On 11 Sep 2012, at 13:05, Roger Clough wrote:



The self (the amygdala) and the triune brain

Since neuroscience omits or seems not to feature the most important part of the brain, the self,
I've decided to try to locate it. I believe it is the amygdala.

http://1.bp.blogspot.com/-KY_sgX2gAMY/Tg1zrbUs_fI/AAAAAAAAAfM/-XBfGi_O0RU/s1600/triune%2Bbrain.gif



<amygdala triune brain.png>

The amygdala is a small brain organ which is not pictured in the above diagram but is in the center of the reptelian brain in the above diagram. In fact it is at the well-protected center of the entire brain, where common sense, overall access to brain functions, and necessary survival tells you it ought to be. Its function is to alert you to anything dangerous in your path such as a snake. Thus it must have
two functions, a cognitive one to tell a branch from a snake, and
an affective one (fear) to cause you to jump back from the snake.

amygdala = cognitive + affective

Although neuroscience does not consider consciousness to be a dipole as below:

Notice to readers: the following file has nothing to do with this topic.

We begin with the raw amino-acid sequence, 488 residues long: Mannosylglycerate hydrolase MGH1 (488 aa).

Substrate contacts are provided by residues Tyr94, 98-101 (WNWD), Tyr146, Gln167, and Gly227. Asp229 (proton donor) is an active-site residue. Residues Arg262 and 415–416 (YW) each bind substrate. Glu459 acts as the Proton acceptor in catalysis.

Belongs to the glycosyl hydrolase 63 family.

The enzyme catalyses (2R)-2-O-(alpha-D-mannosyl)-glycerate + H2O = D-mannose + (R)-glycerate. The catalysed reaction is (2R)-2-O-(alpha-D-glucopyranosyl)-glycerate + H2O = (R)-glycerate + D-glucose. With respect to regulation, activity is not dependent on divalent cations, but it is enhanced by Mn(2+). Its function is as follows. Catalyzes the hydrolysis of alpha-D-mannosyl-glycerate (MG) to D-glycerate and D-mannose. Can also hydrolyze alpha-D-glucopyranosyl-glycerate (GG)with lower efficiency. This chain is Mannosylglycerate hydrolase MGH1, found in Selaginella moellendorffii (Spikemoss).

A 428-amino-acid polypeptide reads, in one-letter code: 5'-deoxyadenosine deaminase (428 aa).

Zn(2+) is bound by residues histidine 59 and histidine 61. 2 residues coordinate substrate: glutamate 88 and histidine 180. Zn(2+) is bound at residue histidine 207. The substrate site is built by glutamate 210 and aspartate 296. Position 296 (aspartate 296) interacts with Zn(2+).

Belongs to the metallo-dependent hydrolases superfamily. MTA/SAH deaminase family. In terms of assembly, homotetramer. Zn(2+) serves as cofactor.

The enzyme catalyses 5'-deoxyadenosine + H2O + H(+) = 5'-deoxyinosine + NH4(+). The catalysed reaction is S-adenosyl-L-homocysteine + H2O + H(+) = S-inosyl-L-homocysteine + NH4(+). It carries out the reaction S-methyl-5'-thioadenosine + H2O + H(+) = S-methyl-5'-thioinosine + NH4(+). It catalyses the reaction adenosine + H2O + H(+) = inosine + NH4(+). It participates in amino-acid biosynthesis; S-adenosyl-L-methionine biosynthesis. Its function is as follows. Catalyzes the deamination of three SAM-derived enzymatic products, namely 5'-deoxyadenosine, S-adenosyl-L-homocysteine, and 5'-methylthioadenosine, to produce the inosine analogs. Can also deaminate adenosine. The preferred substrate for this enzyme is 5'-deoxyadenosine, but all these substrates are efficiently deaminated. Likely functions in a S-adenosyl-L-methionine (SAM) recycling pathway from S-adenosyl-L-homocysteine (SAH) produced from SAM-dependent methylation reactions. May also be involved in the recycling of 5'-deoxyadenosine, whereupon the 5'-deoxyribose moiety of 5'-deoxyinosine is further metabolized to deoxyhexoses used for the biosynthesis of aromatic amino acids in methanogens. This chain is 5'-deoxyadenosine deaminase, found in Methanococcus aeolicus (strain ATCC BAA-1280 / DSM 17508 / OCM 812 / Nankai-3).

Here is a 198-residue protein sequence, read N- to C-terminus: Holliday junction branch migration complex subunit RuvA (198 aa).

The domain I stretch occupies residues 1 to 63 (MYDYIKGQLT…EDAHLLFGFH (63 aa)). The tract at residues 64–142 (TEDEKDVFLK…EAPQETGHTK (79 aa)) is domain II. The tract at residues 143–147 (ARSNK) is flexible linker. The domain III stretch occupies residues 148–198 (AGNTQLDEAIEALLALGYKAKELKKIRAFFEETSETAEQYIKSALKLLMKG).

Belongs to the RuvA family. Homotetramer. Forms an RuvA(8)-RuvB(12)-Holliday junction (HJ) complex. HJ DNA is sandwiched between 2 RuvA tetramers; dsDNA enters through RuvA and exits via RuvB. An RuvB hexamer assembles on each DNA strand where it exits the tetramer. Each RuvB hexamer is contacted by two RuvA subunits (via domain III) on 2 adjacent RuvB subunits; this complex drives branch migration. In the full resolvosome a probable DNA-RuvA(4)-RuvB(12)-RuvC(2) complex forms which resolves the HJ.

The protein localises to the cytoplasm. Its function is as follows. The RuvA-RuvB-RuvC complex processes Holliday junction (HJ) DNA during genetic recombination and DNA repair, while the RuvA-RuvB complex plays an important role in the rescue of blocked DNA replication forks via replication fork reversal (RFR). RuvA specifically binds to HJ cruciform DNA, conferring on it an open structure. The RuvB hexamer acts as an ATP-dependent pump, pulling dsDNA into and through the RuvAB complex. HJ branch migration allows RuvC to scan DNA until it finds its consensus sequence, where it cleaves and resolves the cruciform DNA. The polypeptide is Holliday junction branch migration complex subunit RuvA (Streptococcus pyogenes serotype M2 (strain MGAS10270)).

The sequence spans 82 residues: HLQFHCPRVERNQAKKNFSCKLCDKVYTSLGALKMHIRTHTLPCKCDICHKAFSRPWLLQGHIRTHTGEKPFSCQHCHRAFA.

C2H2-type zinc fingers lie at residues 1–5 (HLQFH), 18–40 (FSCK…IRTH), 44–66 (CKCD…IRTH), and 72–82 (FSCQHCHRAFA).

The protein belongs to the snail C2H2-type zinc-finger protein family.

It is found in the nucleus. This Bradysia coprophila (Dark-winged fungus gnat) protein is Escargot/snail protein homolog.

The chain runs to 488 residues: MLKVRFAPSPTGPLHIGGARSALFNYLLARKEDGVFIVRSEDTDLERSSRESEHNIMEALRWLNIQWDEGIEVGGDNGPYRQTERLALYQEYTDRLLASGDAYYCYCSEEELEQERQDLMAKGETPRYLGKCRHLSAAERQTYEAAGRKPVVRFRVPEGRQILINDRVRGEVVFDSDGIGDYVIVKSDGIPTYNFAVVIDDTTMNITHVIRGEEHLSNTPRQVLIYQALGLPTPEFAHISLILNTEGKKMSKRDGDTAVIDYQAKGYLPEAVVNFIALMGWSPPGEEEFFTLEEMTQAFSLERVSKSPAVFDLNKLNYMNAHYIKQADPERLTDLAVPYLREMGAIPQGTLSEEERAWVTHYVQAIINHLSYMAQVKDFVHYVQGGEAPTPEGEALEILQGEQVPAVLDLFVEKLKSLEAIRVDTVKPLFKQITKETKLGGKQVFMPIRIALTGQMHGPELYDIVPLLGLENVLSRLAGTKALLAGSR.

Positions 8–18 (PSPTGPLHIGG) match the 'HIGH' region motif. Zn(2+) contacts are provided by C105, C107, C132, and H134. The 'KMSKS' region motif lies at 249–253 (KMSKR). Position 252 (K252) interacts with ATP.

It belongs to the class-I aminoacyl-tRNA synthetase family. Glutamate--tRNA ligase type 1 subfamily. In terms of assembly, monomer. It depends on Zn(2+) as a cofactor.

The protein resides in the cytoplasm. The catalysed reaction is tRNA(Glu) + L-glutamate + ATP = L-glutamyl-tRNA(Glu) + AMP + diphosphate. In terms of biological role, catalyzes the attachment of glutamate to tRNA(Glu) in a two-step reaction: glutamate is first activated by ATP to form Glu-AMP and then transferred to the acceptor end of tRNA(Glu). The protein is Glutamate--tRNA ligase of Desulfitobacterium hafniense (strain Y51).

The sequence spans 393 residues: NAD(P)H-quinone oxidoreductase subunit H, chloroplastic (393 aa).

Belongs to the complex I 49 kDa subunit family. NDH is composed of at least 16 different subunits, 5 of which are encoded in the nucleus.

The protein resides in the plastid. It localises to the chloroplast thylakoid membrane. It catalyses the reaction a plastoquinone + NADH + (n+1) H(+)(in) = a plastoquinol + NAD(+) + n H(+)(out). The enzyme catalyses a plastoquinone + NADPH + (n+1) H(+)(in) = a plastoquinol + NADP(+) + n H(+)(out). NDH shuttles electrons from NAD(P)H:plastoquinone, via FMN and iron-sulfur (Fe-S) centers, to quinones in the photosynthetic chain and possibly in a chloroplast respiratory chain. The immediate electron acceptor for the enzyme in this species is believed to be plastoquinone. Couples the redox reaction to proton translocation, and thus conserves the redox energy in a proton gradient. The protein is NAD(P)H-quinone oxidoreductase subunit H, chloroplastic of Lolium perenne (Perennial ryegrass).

Cs = subject + object


It is a logical necessity. My suggestion is that the subject is the amygdala and the object is any needed part of the brain (you can find maps of these
through Google.

In this model, consciousness is at the bottom based on feelings,
such as the sense of passing time,or self-centered fear. Above or beyond are
the cognitive functions necessary for thinking and image perception.


I find this plausible for consciousness, but not for the self, which in my opinion might be related more to a cycle of information going through both the neocortex, and the cerebral stem. That would fit better Hobson theory of dreams, and computationalism. But that's speculation 'course.

Bruno














Roger Clough, rclo...@verizon.net
9/11/2012
Leibniz would say, "If there's no God, we'd have to invent him
so that everything could function."

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